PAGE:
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while testing a piece of code we normally have assertions to check if a variable was set, if a code of block was executed, etc., but we don't normally test if the right log messages are being saved to the log files.

My environment is Java, Spring, Mockito, and Logback. I am thinking of using Mockito and inject the log as a datasource. I looked around and could not find a better idea.

Are you aware of an existing system for testing Logback using the existing logback.xml file and that would also support MDC?

On this specific system, we have two loggers. One of the loggers logs normal events, such as "Entered method A", "did something", "exited method A".

Another log is used for auditing. For example, it stores the parameters that were passed in and out of a specific module. There are reports that run off of this log (using MDC) so the tags used and the values for the tags are important and we would like to verify if the MDC tags contain the values of the parameters. But, as I said, these values should go only to the audit log, and not to the "normal" log, so, beyond testing that the values go to the audit log, we want to test that they DID NOT go to the other log.

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It sounds like your not doing diagnostic logging but application event logging.

If its diagnostic logging .. stop you don't need to test it. Its like unit testing for assertions or unit testing for your unit testing.

If its application event logging and you are just really unit testing then you should just make a protected helper method that actually calls the logger. Then in your unit test you just extend the class under test and subclass the helper method to set a variable that your test reads after being called (no special mocking library or scary reflection). Or if you want to create more work you can just make a helper component with that an interface that does the event logging for you and mockito that.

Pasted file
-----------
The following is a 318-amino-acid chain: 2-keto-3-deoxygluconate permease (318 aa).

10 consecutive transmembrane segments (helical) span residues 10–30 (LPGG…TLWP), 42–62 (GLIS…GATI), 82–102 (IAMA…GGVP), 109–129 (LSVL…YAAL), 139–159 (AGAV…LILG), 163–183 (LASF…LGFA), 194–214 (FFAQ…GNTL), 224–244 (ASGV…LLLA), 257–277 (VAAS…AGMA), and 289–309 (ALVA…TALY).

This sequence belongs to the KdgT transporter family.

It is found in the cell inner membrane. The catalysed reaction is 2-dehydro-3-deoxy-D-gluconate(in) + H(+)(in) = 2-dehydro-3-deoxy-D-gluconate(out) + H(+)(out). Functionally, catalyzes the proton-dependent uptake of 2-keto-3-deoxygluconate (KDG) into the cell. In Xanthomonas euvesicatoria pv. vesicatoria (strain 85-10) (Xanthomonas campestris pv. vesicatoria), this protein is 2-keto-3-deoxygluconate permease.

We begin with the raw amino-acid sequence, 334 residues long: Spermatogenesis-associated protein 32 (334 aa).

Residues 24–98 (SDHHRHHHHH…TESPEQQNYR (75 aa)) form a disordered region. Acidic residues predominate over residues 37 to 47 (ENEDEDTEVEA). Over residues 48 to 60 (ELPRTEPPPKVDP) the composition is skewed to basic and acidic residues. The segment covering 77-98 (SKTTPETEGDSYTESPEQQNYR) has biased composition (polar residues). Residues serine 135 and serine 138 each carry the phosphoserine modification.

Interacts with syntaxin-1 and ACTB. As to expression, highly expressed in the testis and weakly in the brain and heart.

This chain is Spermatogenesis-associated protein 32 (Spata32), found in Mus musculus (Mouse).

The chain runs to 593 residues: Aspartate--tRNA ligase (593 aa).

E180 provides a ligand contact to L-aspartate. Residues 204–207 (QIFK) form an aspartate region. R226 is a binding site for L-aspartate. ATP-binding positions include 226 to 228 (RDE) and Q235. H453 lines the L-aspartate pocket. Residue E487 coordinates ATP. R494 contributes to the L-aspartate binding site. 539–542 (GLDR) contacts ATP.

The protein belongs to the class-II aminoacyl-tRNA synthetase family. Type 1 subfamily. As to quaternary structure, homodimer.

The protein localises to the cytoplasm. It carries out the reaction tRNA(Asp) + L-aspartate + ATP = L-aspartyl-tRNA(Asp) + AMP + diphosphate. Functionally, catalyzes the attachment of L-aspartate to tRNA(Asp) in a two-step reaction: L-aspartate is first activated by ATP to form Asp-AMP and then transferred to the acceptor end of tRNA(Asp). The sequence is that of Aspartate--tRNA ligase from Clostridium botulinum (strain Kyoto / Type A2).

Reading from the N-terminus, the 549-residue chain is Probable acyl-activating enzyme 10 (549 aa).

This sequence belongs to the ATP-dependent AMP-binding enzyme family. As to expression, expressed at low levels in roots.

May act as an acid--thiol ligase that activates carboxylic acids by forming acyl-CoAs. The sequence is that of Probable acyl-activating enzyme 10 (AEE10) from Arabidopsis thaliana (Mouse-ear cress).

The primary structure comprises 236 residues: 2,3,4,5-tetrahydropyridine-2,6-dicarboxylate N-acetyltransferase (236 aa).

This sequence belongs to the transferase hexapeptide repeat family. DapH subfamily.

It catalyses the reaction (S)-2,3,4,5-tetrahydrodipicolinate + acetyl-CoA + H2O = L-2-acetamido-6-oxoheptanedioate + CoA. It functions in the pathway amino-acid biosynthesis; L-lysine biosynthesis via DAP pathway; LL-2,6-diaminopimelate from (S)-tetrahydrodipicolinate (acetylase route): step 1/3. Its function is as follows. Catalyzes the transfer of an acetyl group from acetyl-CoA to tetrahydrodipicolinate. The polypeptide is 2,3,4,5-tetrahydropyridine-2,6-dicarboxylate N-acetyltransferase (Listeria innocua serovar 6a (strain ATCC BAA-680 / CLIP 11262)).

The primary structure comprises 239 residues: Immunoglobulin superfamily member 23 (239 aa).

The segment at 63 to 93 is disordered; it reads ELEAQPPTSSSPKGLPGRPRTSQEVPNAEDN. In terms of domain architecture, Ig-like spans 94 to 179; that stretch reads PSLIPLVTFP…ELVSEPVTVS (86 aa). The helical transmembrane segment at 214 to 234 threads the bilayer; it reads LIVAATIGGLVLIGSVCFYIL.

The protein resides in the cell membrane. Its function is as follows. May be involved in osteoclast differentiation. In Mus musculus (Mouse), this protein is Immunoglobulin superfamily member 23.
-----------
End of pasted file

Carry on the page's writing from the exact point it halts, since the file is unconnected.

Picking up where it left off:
If you really want to check the output of the logging then I think you should go full on integration testing and maybe even create a separate project with a custom logback.xml. Also integration testing will be the only way to fully test the MDC since its threadlocal based and god knows what other components will bind to it.

What I mean by integration testing in terms of Spring is to load up most of your application (ie the ApplicationContext XML or Java Configuration you are going to use for real) and not using any mocks. Spring luckily helps quite a bit on this.

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This is actually one of the ways I was going about it. Instead of using a logger, inject another class that would behave just like the logger but would check if the values are present. The problems, I won't list here because you already mentioned them. –  Alexandre Santos Jun 14 '14 at 4:46

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